How is God at work in your life right now? How do you know? What evidence do you have that he cares more about your growth, maturity, and ability to love and live like Jesus than you do? In which significant relationships or situations is he waiting to meet you right now—today?
Old Story: If I find the right book, sermon, small group, or retreat, I’ll be able to realize the abundant life Jesus promised.
New Story: The life of Christian discipleship is something I enter into that is already occurring, not something that I can kick start or manufacture.
I have noticed that in many instances my impulse to read a book about God is actually just me frantically striving to get God to do something. As I become aware of this, I put the book down and turn my palms down, turning over my efforts to make something happen. I then surrender to God’s goodness and presence, turning my palms up, and ask what’s going on in and around me at that very moment that is causing me to want to speak to God.
This practice has changed everything in my discipleship. It’s no longer a bland, boring chase after God, longing for him to show up. Rather, it’s a quickening of my spirit, a call to come alive right there, right then. It’s being caught by him in his pursuit of me.
2. God continues to bring the gospel to us even after we become Christians.
What good news, what gospel, is the Lord seeking to give you right now? What bad news are you living in? What lies do you trust as truth?
Sometimes the rebranding that is needed is simply to wake up to the story we are living in (potatoes are gross) so that we can repent (potatoes can be delicious).
Old Story: The gospel is what non-Christians need in order to become Christians, and repentance is something I should grow out of as I mature in Christ.
New Story: Discipleship is a life of continual repentance, and repentance is not something that I shouldn’t have to deal with much anymore since having already made an initial decision to turn to Christ. The way in is the way onward—a life of perpetual turning, learning, and receiving.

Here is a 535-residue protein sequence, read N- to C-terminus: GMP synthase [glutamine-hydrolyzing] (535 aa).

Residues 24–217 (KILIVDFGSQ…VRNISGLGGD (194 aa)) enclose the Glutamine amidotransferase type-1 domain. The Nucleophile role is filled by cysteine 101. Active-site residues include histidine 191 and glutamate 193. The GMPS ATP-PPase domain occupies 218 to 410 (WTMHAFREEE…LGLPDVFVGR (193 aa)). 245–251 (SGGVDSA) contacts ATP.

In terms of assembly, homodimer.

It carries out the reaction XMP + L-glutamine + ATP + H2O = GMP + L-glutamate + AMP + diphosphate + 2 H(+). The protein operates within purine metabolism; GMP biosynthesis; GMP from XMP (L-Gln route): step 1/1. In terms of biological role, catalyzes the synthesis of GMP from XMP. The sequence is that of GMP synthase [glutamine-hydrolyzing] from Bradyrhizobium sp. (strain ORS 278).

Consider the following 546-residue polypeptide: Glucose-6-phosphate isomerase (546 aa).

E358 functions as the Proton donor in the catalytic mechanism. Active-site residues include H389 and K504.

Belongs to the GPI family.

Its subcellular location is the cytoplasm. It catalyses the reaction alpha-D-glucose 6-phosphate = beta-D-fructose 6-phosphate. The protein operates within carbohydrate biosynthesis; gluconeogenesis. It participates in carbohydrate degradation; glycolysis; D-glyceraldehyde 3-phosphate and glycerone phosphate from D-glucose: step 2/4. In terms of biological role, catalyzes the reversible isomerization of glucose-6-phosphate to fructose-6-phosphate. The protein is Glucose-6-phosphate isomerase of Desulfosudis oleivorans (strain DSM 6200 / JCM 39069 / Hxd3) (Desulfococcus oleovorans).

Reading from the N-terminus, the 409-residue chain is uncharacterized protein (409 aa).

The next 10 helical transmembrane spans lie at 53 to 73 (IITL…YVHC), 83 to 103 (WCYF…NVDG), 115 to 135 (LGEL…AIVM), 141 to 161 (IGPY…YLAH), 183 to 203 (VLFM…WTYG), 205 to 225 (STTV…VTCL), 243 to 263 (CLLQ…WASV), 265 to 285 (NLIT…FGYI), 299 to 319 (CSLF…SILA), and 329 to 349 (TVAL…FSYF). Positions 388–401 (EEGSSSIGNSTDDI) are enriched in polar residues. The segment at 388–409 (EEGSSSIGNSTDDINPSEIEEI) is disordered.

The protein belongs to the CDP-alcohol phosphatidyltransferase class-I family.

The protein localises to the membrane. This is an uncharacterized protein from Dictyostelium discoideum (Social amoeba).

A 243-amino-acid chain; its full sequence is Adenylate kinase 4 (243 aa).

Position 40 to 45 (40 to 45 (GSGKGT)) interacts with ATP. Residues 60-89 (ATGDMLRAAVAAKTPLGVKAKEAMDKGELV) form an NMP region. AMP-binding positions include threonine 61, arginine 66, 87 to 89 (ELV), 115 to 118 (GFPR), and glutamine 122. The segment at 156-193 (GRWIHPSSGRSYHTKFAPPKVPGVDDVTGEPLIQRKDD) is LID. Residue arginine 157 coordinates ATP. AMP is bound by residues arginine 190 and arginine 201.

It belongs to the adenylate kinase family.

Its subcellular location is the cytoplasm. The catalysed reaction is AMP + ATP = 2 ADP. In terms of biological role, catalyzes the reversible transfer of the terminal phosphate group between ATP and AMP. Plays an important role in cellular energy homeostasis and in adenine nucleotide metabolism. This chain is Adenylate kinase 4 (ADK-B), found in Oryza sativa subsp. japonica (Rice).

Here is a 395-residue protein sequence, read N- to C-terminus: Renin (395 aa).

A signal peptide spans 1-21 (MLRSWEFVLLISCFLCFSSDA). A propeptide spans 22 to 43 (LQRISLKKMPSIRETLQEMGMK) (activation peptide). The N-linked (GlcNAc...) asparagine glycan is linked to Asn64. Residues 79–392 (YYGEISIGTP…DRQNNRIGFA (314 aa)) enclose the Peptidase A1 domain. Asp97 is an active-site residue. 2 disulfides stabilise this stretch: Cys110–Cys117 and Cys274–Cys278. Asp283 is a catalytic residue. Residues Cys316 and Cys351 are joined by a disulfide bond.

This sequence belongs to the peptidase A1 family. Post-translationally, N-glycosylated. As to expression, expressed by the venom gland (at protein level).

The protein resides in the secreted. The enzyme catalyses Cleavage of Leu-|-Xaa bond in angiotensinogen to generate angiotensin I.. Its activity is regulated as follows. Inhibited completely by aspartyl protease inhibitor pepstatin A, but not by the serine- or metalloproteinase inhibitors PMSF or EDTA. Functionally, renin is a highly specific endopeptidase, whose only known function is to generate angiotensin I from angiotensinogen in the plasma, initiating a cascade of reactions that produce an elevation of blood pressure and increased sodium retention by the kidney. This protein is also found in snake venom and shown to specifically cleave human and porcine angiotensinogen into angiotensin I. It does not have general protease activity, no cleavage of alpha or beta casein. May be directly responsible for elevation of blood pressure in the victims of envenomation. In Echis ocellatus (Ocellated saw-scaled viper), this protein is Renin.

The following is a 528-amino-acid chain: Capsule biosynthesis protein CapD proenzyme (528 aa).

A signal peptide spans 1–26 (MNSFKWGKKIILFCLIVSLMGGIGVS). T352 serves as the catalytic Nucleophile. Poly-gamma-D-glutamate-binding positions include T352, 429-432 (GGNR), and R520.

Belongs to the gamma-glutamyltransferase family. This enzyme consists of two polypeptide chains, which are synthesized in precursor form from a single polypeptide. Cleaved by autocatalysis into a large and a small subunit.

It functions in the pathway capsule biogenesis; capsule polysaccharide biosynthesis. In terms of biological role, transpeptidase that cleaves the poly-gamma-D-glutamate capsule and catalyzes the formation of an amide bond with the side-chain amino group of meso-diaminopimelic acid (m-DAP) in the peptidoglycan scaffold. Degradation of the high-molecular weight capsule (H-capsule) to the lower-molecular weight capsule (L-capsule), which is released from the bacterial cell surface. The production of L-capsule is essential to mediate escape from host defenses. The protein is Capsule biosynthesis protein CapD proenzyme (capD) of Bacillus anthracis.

God’s commitment to you in Jesus Christ is to never stop hunting down the bad news that wages war against your soul and bringing truth (himself) to it.
Reinterpreting Bad News
In the mornings, I have noticed that bad news begins without my permission or endorsement. My bad news involves thoughts of scarcity and internal harangues about inadequacies. These criticisms resound in my mind and taunt my emotions. Here’s a look at some of my “bad news” morning headlines, as well as some of their accompanying thoughts.
You don’t get enough sleep: Some nights I sleep from 10:30-2:30, wake up at 2:30 for no apparent reason, then nap from 6:30-8:30. “Can anything good come from this kind of sleep?” I hear in my mind.
You won’t have enough energy: “If I have coffee now, some before lunch, and then skip my workout to sleep until 8:30, will I crash at 3pm?”
There’s not enough time: “If I sleep in and don’t have my time of silence and prayer, I’ll have to do it later, which means I won’t have the time to finish my blog post.”
You don’t have the motivation: “With this kind of sleep, no wonder I have such a hard time focusing and getting things done. I wonder what’s happening on Twitter?”
You’re not healthy: “I can’t eat Frosted Flakes for breakfast! I’ll have a blood sugar crash at 10am and be starving and exhausted!”
It’s all bad news, no doubt. But it’s bad news because it keeps me from the wonder, appreciation, and joy available to me in Jesus Christ. It’s bad news because it robs me of worship. It’s bad news because it convinces me to clench, grab, and control.
What bad news threatens to rob you of the fruit of the Spirit? What bad-news ticker constantly scrolls across the screen in your head?
Today, see if you can begin to trust two things:
1. God is already present and at work.
2. You are living in some kind of bad news that God wants to speak to.
Doing so may just wake you up and rebrand how you see life with God—from something boring and unappetizing to something valuable and nourishing.
Latest posts by Matt Tebbe (see all)
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- What Frederick the Great Can Teach Us about Discipleship - Feb 8, 2016